N.D. v. United States (Virginia). Navy doctors at the Naval Medical Center, Quantico, Virginia, failed to timely diagnose bacterial meningitis in a one-year-old boy. They sent him home from the clinic saying he had an eye infection. The child suffered profound hearing loss and is considered deaf. The child received a cochlear implant and with speech therapy was functioning at a normal level. Recovery for the family included a cash payment, as well as monthly payments to the family until the child was 18 years old when the payments would be made to the child, along with a college fund and lump sum payments throughout his life. The expected payout of the recovery was over $1.6 million.

$750,000: Air Force doctors delay treatment of meningitis: woman injured.

R.H. v. United States (Alabama). Army doctors at Fox Army Community Hospital, Red Stone Arsenal, Alabama, failed to timely diagnose meningitis resulting in significant injury. The family recovered $750,000 present day value in benefits.

$500,000: Air Force doctors delay diagnosis of meningitis: girl suffers brain damage.

B.Z. v. United States (Texas). Air Force doctors at the United States Air Force Hospital, Laughlin Air Force Base, Texas, failed to timely diagnose and treat meningitis in a three-day-old baby. The baby suffered brain damage. There was a significant statute of limitations problem, but the family recovered $500,000. When placed in a structure, it provided significant benefits to the child throughout her life.

Failure to Diagnose Cancer

$6.8 million: Army doctors delayed diagnosis of brain tumor: woman suffers brain damage.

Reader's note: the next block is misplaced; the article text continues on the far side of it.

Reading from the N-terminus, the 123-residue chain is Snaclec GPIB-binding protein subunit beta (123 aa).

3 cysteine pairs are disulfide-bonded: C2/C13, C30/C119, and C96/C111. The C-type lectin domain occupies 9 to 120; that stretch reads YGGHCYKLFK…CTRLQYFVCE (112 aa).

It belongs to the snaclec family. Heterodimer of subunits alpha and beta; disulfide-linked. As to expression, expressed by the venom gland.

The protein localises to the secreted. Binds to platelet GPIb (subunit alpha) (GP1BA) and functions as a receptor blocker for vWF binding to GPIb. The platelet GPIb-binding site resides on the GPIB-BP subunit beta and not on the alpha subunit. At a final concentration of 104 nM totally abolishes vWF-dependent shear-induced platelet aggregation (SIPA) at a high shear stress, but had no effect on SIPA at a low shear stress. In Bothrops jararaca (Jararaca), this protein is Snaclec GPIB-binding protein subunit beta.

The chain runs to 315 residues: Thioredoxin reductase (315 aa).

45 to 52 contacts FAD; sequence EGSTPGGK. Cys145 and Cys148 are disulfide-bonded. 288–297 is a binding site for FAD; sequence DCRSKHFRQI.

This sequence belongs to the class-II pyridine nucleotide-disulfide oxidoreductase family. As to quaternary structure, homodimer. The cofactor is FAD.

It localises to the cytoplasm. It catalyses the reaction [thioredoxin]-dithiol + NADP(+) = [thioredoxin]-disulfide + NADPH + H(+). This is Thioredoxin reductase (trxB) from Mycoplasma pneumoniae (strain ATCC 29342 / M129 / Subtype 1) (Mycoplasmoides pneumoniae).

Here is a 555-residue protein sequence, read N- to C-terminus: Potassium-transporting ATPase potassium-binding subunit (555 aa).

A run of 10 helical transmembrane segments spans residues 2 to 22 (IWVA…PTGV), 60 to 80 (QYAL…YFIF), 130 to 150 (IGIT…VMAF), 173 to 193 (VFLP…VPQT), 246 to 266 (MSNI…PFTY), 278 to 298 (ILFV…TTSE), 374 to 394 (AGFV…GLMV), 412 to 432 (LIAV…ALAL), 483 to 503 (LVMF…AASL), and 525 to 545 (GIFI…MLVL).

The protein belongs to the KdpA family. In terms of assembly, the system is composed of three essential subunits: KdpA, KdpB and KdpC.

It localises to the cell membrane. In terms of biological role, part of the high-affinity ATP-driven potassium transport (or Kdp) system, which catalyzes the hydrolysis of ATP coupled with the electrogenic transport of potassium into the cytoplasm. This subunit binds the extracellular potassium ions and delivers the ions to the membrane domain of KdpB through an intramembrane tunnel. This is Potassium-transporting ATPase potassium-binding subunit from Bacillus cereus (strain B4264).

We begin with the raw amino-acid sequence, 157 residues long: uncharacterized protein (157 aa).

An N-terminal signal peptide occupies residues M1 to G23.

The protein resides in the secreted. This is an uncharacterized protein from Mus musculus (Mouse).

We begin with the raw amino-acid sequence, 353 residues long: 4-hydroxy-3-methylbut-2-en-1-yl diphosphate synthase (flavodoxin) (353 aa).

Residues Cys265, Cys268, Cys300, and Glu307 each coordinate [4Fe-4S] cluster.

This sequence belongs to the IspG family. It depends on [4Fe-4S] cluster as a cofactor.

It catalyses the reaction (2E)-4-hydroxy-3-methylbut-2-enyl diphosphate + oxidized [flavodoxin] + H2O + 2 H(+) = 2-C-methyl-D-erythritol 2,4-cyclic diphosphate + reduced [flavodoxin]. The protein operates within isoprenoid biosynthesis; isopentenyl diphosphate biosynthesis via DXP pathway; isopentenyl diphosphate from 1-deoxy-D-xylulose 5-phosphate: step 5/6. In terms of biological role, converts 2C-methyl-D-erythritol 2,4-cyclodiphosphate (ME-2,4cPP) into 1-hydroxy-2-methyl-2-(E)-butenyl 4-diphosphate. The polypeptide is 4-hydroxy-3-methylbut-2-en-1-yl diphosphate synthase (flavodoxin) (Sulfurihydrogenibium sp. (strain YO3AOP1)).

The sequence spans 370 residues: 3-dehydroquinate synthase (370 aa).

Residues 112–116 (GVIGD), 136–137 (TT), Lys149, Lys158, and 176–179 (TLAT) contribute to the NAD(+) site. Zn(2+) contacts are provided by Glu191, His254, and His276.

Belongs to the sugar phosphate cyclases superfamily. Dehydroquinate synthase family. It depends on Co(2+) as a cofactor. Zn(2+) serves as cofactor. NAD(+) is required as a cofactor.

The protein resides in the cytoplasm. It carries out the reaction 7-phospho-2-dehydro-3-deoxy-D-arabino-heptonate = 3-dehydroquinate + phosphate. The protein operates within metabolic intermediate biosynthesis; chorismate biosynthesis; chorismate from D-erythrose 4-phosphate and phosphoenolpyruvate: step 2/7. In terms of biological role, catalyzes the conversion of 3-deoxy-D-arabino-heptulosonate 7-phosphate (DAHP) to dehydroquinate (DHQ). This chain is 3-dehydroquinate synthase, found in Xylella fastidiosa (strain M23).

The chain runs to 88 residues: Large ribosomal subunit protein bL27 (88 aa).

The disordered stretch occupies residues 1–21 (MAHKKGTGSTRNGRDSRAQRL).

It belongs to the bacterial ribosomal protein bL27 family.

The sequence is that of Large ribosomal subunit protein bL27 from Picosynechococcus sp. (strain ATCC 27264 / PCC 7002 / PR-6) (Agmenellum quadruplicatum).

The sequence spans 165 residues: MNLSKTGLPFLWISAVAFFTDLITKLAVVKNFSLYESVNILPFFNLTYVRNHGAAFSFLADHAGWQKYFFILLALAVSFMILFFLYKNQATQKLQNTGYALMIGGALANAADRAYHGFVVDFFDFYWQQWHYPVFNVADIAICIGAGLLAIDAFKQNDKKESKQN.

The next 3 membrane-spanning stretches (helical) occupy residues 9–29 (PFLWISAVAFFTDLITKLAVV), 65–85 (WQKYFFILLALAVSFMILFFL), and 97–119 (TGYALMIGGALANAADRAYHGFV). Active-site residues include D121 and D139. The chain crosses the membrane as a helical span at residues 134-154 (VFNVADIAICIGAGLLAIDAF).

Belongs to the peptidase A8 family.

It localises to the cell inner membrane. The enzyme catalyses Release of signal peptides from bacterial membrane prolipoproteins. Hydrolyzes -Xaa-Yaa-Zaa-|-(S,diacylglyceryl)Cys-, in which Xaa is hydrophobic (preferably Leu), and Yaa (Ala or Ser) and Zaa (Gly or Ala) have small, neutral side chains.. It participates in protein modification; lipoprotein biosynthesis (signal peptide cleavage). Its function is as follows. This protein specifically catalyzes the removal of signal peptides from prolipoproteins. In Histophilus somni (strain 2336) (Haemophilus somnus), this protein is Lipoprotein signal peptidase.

N.S. v. United States (Arizona and Kansas). Army doctors at Raymond W. Bliss Army Community Hospital, Fort Huachuca, and Munson Army Community Hospital, Fort Leavenworth, Kansas, failed to timely diagnose and treat a brain tumor in an adult woman. The two-year delay in diagnose caused permanent injury to this young mother. The woman and her family received a cash payment, a medical trust fund, and monthly income supplements, with an expected payout of over $6.8 million.

$4.3 million: Army doctors fail to diagnose brain tumor: child loses vision in one eye.

S.B. v. United States (Germany). Army doctors at the 130th General Hospital, Heidelberg, Germany, failed to timely diagnose and treat a brain tumor allowing it to grow dramatically in size. This negligence caused loss of vision in one eye, and reduced the life expectancy in this five-year-old boy. Recovery for the family included upfront cash, as well as monthly payments to the mother and monthly payments for life to the child both inside and outside of a medical trust fund, as well as college payments and income supplement after age of majority. The expected payout was in excess of $4.3 million.

$2.5 million: Navy doctors delay diagnosis of brain tumor: child has reduced life expectancy.